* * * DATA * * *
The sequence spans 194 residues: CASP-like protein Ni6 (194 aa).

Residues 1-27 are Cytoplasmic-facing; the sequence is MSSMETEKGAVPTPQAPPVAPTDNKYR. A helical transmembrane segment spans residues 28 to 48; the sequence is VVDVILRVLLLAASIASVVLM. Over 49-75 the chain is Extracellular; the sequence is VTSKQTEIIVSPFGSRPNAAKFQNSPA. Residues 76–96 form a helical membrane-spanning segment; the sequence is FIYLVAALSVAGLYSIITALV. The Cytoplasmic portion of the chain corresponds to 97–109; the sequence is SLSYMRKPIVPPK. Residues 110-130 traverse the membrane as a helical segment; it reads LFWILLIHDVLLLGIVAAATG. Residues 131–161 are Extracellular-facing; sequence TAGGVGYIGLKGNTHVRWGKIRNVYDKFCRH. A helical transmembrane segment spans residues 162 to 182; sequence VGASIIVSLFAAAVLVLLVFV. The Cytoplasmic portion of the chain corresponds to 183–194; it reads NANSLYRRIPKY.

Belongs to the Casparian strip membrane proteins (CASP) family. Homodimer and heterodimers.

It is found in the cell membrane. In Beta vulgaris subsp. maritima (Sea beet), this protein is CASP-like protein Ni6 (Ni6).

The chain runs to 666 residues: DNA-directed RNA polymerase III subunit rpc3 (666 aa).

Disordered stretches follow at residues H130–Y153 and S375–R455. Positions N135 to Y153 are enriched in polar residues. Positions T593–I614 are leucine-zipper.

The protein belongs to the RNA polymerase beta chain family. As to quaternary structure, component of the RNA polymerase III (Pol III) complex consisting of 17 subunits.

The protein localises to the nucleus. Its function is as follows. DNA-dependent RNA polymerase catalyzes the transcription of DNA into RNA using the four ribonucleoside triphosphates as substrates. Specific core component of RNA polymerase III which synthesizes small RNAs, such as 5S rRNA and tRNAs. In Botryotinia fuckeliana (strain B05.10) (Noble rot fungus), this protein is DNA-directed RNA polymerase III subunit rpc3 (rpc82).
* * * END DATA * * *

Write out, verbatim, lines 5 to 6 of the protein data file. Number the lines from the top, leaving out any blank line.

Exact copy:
The chain runs to 666 residues: DNA-directed RNA polymerase III subunit rpc3 (666 aa).

Disordered stretches follow at residues H130–Y153 and S375–R455. Positions N135 to Y153 are enriched in polar residues. Positions T593–I614 are leucine-zipper.